Steel City Mom


I had the pleasure of accompanying my daughter to see the musical production of Disney’s Beauty and The Beast at Heinz Hall, a NETworks presentation and part of the PNC Broadway Across America series.

The story is one most of us are familiar with. A selfish prince and his castle are put under a spell until he can understand love and be loved in return. Then we meet Belle, an intelligent young woman with a thirst for knowledge and live outside her “provincial town,” and her inventor father.

Jillian Butterfield as Belle in Disney’s Beauty and the Beast. Photo by Matthew Murphy

When Belle discovers that her father had gotten lost on his way to an inventor’s fair and was being held captive by the selfish prince, now a Beast as an outward representation of his narcissistic ways. Belle offers to stay in her father’s place, and the Beast and all of the castle inhabitants are surprised by her generous action and cautiously optimistic that she may be the one to break the spell.

Jillian Butterfield as Belle and Thomas Mothershed as Maurice in Disney’s Beauty and the Beast. Photo by Matthew Murphy.

Meanwhile, back in the “provincial town,” Gaston, the town’s own male chauvinist, had set his sights on Belle and is determined to have her as his wife. When Belle’s father, Maurice, returns to the village without Belle, and starts telling the story of the Beast that is holding her, Gaston hatches a plan with have Maurice committed to an asylum, hoping this will convince Belle to marry him if he promises to save Maurice.

Cameron Bond as Gaston and Jake Bridges as Lefou in Disney’s Beauty and the Beast. Photo by Matthew Murphy

Belle finds out that her father is in trouble, and returns to the village to help him. When she finds out about Gaston’s plan, she also tells about the Beast. Gaston uses this information to incite the villagers to attack the Beast at his castle. During the fight, Gaston stabs the Beast and while the Beast is lying there dying, Belle professes her love for him. This breaks the spell, the Beast is transformed back into a prince, and the rest of the castle inhabitants are transformed back into their human selves. Like all good love stories, this one ends with a wedding and dancing.

Jillian Butterfield as Belle and Ryan Everett Wood as Beast in Disney’s Beauty and the Beast. Photo by Matthew Murphy


This story has always been a favorite of mine, because it speaks to female empowerment, with Belle’s refusal of Gaston’s marriage proposal and her desire for “more than this provincial life.” Also, the message behind the spell and how your actions are more important than your physical appearance, and treating others with kindness and love is always a good idea – this is a message that seems to get lost more and more, and I love reminders of this.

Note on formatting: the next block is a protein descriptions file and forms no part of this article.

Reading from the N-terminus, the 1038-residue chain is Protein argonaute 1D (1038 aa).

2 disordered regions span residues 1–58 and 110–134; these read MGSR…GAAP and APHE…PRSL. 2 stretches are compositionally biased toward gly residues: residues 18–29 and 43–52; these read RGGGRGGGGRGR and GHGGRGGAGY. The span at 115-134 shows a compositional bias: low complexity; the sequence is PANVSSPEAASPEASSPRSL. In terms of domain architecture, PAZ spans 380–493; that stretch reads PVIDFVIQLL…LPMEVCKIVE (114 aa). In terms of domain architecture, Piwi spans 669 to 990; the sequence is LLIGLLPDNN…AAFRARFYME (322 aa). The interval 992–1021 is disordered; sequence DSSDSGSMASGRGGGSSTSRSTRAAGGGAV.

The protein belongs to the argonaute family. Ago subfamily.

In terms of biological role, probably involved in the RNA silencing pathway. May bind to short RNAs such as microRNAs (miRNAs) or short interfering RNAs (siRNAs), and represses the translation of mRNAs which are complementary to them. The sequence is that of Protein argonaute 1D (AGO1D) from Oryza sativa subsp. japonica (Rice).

Ryan Everett Wood as Beast and Jillian Butterfield as Belle in Disney’s Beauty and the Beast. Photo by Matthew Murphy.



Okay. So that’s the story, one that is so well known that it’s easy to follow along with. But what makes the presentation really stand out is the way they portrayed the story. The set design was beautiful, and there’s a large part of me that wishes I could have someone paint it on my office wall. The costumes were fun and fairly true to the period in which the story is set.

The Enchanted Objects of Disney’s Beauty and the Beast. Photo by Matthew Murphy

One of my favorite parts of the movie version of Beauty and The Beast has always been the Be Our Guest song, with the singing and dancing plates and linens, and I was very curious to see how this would be represented in a stage production. With some very clever costumes and props, this number was easily one of my favorite of the show. Belle’s opening song, in the village, as also very well done. The village shops were done in movable units that were rearranged on stage during different parts of the song.

Jillian Butterfield and the cast of Disney’s Beauty and the Beast. Photo by Matthew Murphy

Coming from someone who is not terribly coordinated, I am always amazed at the precision with which dancers can move about the stage, pushing props and set pieces without crashing into each other. This precision was perfectly demonstrated during the Gaston’s song in the village pub, where the villagers performed a very intricately choreographed dance while tapping their mugs together. To be honest, it reminded me of the precision of the Rockettes dancing, and I was enthralled.

Cameron Bond as Gaston and the cast of Disney’s Beauty and the Beast. Photo by Matthew Murphy.

My 8 year old daughter accompanied me to the performance and when I asked her about the show on the way home, her first comment was about the “guy who had to stay still for so long.” During the scenes at the castle. the set pieces were moved around by cast members dressed as gargoyles. When the pieces were in position, they moved into a statue formation and stayed still until the scene was over and it was time to move the pieces again. I, too, was impressed by their ability to be so still and, well, statuesque, for several minutes at a time.

Emily Jewell as Mrs. Potts and Ross Nemeth as Chip in Disney’s Beauty and the Beast. Photo by Matthew Murphy

Overall, I thought it was a great production. The set design, the costumes, the choreography, the casting, the orchestra – it was all fantastic. Even though it is a popular children’s story, there was enough humor aimed at adults to keep the entire audience engaged and entertained. And Heinz Hall is such a beautiful venue for a musical production. I’m looking forward to seeing other productions from The Pittsburgh Cultural Trust at their various venues in our great city.

– Terri

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